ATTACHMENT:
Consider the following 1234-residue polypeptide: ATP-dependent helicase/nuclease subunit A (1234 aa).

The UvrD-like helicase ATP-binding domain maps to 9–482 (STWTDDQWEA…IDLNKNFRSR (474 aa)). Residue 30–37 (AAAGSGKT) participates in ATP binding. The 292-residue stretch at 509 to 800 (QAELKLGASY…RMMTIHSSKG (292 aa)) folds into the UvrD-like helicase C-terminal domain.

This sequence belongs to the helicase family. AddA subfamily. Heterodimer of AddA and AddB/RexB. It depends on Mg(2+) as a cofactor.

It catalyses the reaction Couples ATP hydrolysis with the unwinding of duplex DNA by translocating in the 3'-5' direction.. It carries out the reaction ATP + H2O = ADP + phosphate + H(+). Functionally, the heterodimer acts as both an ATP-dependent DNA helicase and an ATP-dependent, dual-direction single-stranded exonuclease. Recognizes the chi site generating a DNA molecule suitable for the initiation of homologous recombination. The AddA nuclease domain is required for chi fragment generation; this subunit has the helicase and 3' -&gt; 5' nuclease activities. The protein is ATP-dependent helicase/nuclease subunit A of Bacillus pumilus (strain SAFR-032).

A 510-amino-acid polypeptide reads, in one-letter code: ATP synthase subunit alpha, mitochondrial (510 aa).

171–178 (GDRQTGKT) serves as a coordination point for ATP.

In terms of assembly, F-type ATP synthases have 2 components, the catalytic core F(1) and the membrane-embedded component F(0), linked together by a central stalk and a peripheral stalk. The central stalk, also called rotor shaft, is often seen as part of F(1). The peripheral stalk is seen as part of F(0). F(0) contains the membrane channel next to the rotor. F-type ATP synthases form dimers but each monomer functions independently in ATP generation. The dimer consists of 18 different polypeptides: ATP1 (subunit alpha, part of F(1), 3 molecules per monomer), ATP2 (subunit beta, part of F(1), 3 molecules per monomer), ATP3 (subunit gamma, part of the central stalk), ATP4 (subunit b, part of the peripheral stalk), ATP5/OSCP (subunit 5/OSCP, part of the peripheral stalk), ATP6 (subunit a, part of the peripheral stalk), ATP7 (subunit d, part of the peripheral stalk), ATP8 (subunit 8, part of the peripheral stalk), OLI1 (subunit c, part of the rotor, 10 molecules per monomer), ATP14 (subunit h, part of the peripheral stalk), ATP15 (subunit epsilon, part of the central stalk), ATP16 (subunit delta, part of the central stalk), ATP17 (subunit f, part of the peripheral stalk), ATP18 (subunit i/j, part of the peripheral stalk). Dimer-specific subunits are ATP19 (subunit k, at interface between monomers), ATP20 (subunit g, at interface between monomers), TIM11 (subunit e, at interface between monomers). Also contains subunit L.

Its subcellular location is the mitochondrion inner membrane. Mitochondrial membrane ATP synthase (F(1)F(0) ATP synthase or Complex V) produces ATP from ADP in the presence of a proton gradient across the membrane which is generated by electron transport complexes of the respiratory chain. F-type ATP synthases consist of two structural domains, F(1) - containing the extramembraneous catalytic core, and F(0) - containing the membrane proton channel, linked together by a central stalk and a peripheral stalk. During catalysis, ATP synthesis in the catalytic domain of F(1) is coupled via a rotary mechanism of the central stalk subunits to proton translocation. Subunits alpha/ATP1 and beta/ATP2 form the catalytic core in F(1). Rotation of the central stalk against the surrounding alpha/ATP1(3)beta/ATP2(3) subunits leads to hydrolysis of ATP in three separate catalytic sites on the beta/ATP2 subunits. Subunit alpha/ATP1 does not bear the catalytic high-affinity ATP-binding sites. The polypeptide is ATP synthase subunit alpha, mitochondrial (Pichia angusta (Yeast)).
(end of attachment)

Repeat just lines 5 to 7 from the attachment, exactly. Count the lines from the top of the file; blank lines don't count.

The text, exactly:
A 510-amino-acid polypeptide reads, in one-letter code: ATP synthase subunit alpha, mitochondrial (510 aa).

171–178 (GDRQTGKT) serves as a coordination point for ATP.

In terms of assembly, F-type ATP synthases have 2 components, the catalytic core F(1) and the membrane-embedded component F(0), linked together by a central stalk and a peripheral stalk. The central stalk, also called rotor shaft, is often seen as part of F(1). The peripheral stalk is seen as part of F(0). F(0) contains the membrane channel next to the rotor. F-type ATP synthases form dimers but each monomer functions independently in ATP generation. The dimer consists of 18 different polypeptides: ATP1 (subunit alpha, part of F(1), 3 molecules per monomer), ATP2 (subunit beta, part of F(1), 3 molecules per monomer), ATP3 (subunit gamma, part of the central stalk), ATP4 (subunit b, part of the peripheral stalk), ATP5/OSCP (subunit 5/OSCP, part of the peripheral stalk), ATP6 (subunit a, part of the peripheral stalk), ATP7 (subunit d, part of the peripheral stalk), ATP8 (subunit 8, part of the peripheral stalk), OLI1 (subunit c, part of the rotor, 10 molecules per monomer), ATP14 (subunit h, part of the peripheral stalk), ATP15 (subunit epsilon, part of the central stalk), ATP16 (subunit delta, part of the central stalk), ATP17 (subunit f, part of the peripheral stalk), ATP18 (subunit i/j, part of the peripheral stalk). Dimer-specific subunits are ATP19 (subunit k, at interface between monomers), ATP20 (subunit g, at interface between monomers), TIM11 (subunit e, at interface between monomers). Also contains subunit L.